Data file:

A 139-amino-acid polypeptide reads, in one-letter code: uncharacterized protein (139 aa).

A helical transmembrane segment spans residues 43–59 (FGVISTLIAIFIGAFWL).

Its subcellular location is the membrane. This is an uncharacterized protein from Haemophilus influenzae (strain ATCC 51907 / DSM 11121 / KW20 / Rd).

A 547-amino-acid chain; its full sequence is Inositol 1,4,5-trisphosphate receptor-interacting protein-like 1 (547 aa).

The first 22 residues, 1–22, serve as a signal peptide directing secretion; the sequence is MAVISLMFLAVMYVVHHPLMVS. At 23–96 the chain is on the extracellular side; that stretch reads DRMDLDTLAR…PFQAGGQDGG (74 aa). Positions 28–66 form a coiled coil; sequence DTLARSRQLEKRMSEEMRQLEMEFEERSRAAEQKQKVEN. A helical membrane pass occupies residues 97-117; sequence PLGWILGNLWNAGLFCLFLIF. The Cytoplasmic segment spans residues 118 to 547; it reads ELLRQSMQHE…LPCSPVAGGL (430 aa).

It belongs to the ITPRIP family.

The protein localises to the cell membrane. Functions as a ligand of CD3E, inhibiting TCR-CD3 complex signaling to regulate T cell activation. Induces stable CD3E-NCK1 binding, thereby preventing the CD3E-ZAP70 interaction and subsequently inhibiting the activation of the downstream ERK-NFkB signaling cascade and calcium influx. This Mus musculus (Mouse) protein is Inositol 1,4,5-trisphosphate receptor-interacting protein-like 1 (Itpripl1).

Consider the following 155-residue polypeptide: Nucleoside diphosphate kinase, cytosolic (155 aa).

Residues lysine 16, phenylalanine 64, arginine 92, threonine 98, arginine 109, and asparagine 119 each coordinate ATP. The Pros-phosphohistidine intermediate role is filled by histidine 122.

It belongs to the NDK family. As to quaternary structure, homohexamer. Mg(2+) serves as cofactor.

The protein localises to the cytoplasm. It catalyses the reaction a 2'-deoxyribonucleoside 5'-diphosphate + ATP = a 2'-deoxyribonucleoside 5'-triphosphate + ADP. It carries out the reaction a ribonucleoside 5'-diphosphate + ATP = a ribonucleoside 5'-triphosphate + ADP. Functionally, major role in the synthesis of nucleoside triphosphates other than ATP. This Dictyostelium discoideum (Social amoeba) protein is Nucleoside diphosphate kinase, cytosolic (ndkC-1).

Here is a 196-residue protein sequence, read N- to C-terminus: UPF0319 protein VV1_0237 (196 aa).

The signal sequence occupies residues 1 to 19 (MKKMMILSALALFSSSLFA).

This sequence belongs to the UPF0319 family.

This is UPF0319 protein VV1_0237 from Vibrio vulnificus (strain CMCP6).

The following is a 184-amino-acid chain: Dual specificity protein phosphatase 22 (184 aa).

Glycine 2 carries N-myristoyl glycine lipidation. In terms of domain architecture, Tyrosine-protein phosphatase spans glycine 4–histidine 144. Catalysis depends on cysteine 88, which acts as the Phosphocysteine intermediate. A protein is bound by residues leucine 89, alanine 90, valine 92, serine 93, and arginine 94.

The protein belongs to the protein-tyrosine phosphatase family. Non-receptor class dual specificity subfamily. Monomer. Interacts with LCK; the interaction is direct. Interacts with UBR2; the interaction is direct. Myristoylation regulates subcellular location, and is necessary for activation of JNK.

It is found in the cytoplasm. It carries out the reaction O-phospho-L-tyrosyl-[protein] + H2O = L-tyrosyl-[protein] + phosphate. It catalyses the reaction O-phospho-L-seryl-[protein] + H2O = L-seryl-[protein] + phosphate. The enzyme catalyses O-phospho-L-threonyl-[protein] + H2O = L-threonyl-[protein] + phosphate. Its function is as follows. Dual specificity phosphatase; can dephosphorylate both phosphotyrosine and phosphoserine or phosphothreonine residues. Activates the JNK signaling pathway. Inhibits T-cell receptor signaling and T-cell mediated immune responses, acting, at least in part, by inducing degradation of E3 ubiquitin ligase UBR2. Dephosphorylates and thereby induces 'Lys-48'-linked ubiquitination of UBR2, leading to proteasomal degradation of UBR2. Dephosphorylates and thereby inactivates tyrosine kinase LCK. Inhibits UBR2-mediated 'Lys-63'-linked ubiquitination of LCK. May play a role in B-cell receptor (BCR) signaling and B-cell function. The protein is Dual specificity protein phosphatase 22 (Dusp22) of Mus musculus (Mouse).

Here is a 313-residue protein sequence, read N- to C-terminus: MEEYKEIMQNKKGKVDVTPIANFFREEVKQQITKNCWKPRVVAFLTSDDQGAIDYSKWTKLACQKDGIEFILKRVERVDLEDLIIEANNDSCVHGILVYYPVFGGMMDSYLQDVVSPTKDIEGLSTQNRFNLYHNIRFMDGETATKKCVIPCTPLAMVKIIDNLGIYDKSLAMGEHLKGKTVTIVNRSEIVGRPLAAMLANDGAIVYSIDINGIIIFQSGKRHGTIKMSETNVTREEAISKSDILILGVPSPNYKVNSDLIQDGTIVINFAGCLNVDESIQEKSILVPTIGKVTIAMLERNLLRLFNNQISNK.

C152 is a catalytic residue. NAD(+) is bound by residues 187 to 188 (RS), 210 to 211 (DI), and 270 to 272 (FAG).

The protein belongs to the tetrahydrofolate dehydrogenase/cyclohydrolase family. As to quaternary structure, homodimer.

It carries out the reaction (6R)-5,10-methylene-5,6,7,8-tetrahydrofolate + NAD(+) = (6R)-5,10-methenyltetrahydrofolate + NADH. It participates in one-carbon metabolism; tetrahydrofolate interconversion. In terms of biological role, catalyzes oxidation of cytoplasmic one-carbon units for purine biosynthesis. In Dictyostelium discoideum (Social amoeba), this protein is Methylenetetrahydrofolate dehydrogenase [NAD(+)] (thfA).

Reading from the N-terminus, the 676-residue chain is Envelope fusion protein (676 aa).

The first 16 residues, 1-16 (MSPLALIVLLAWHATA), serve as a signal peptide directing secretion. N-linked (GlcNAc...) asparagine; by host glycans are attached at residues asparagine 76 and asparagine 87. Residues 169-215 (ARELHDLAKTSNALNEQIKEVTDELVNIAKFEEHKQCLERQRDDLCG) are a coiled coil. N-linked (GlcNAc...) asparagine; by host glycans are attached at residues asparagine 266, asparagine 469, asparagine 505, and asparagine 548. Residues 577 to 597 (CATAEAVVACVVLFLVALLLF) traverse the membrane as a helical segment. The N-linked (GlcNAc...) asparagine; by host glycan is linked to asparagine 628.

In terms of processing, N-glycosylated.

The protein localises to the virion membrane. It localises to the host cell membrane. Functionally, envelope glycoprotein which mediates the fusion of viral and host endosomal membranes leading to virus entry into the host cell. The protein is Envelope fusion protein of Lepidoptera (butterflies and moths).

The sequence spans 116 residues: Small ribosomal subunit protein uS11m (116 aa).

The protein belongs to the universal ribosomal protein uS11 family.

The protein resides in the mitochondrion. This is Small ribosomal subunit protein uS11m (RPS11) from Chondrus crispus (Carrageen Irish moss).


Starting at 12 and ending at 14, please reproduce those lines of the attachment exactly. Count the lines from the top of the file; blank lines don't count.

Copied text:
Here is a 196-residue protein sequence, read N- to C-terminus: UPF0319 protein VV1_0237 (196 aa).

The signal sequence occupies residues 1 to 19 (MKKMMILSALALFSSSLFA).

This sequence belongs to the UPF0319 family.